This book is a user-friendly Arabic alphabet-and-culture book for complete beginners.
No other Arabic alphabet book demystifies the letters in such a comfortable way, introducing them in the English alphabetical order and using English spelling for names and words as a way to learn Arabic.
This book takes a fun and unique approach to language. Come meet the Arabic alphabet, which is actually a cousin of the English one. These two alphabets, which have become the two most widely-used alphabets on earth, are descended from a common ancestor—Phoenician. Although English and Arabic letters look different from each other, most of their sounds match exactly. The two alphabets even have almost the same number of letters: English has 26; Arabic has 28.
This book makes it easy for beginners to learn Arabic letters, and to have the beauty of Arabic at their fingertips. The quickest way to get comfortable with a new alphabet is to try writing your own name with it. With this book, you can learn how to write both common English names like Anna and Al in Arabic, and also well-known Arabic ones, like Kareem and Latifah.
Simple stick-figure cartoons show how to draw and remember each letter. Color photographs and explorations of individual words reveal important and often unrecognized connections between the West and the Arab world, such as the delicious gift of sugar received from the Arab world, which inspired the title of this work.
Along the way, you'll learn about some of the bounty the West has received from Arab civilization, including many of its words. What would life be like without sugar or coffee – not to mention lemons, sofas, satin, chemistry, magazines, algebra, and the concept of zero? All these are gifts from the Arab world, examples of words and foods, technologies and mathematical ideas, inherited from that world. Some of our greatest achievements have been built on these gifts.Sugar Comes from Arabic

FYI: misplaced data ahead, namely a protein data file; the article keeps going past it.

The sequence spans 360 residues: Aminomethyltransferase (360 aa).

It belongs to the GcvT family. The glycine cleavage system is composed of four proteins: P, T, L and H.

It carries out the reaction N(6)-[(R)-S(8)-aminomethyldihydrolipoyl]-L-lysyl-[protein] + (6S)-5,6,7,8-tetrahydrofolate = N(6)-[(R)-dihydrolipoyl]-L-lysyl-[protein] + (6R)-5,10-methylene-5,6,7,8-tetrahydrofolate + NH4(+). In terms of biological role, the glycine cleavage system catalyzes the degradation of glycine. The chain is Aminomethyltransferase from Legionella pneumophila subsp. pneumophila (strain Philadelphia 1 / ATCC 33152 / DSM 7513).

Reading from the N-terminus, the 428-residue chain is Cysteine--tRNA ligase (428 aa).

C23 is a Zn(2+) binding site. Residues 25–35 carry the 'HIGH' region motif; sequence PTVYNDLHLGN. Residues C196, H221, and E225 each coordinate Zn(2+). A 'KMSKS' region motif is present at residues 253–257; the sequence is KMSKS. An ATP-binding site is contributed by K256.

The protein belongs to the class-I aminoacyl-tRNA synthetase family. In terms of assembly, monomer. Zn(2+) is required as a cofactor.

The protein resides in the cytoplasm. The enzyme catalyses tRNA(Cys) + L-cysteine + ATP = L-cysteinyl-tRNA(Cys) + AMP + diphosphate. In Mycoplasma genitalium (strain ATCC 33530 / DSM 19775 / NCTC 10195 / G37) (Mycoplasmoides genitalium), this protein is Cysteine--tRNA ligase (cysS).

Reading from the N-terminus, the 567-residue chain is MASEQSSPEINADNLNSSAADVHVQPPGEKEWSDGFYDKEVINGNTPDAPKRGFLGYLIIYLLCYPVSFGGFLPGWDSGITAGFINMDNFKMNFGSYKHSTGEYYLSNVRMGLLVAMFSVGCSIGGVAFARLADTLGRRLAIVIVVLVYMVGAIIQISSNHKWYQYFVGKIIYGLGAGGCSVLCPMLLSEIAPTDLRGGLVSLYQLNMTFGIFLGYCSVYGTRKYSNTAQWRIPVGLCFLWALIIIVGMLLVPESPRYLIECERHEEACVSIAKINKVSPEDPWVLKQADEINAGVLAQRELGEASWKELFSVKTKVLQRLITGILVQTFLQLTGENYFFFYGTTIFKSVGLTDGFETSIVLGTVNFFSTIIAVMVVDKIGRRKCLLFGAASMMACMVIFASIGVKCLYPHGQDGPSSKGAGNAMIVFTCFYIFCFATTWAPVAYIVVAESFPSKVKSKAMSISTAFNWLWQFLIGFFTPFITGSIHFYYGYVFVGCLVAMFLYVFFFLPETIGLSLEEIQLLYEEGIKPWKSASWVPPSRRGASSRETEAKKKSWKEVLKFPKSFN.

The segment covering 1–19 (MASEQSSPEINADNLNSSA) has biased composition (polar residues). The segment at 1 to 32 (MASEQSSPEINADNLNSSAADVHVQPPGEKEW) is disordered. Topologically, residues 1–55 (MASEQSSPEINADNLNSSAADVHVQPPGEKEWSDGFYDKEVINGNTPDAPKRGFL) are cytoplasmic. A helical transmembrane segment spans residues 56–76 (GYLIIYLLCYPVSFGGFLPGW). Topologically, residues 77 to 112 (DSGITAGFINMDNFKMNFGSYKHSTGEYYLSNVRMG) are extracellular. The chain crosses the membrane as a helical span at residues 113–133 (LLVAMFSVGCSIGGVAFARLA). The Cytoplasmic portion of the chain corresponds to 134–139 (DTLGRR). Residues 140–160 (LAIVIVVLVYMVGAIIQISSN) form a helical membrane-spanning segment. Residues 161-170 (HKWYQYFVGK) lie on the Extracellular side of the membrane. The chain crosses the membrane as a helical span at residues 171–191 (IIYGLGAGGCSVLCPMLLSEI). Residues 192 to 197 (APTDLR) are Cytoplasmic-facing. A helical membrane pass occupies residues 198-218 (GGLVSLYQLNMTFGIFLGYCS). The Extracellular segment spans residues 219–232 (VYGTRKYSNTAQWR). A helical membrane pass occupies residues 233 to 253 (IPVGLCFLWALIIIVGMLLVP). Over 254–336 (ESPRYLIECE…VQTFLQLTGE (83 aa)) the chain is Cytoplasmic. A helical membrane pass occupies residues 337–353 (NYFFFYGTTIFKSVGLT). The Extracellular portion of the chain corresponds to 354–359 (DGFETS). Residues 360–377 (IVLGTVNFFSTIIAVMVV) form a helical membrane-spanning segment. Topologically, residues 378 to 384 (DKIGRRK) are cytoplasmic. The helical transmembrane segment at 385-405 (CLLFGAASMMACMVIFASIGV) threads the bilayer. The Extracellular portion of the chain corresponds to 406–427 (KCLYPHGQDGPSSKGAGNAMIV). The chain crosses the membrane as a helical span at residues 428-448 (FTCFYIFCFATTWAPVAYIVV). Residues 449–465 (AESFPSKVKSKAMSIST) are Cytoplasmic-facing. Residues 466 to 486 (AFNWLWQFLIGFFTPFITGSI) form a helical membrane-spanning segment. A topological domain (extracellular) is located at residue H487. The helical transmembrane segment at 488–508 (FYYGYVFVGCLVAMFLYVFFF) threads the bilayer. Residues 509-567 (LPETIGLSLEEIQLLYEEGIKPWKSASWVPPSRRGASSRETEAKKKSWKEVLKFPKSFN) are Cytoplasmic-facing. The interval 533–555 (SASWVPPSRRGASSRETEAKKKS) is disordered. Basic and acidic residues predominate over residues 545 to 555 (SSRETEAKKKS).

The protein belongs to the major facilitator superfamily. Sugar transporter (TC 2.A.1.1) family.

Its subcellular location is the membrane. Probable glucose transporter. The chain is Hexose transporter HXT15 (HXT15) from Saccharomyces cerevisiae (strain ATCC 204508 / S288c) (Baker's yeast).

is an exciting introduction to the language of more than twenty countries and more than 300 million people. The book is an irresistible way to raise cultural literacy – Arabic is too important an alphabet for it to remain foreign and unapproachable to our eyes. Soon you'll discover that it isn't so hard.How This Book Works
This is the first Arabic alphabet book that helps users find Arabic letters easily by putting them in the familiar order of the English alphabet. Looking for a letter that makes the b sound? Look it up between A and C. Under each English alphabet letter in this book, you’ll find:
- The Arabic letter or letters that match that English letter
- The way to draw each Arabic letter
- Hints for learning the Arabic letter's sound and shape together
"This innovative guide has a twofold purpose: to teach the Arabic alphabet and to provide a window into Arabic culture. The study of a language with an unfamiliar alphabet is daunting, and Arabic is particularly so, since the letters join in artistic combinations that are often referred to (even here) as 'squiggles.' The methods used in this attractive book to simplify learning the letters include putting the Arabic letters in the order of the English alphabet and matching the two, and teaching the actual writing with step-by-step drawings that fade at the end of a letter so that readers can tell when the following letter begins. Color is used effectively with bold red and black letters from both alphabets. Each English letter gets two or more pages with its Arabic equivalent, a writing lesson, and a nugget of historical or geographical information, often accompanied by relevant full-color pictures. The letter 'B,' for example, introduces Beirut, Bedouin, and borax. Vocabulary is included in amusing ways: 'Our English word mummy comes from the Arabic moomya, which in turn came from the Persian word mum for the wax used in embalming.' This book will easily attract children with its satiny pages, large clear block print, bright colors, and enticement to draw... this is a charming, accessible book for all ages. It's informative, fun, and useful."
--School Library Journal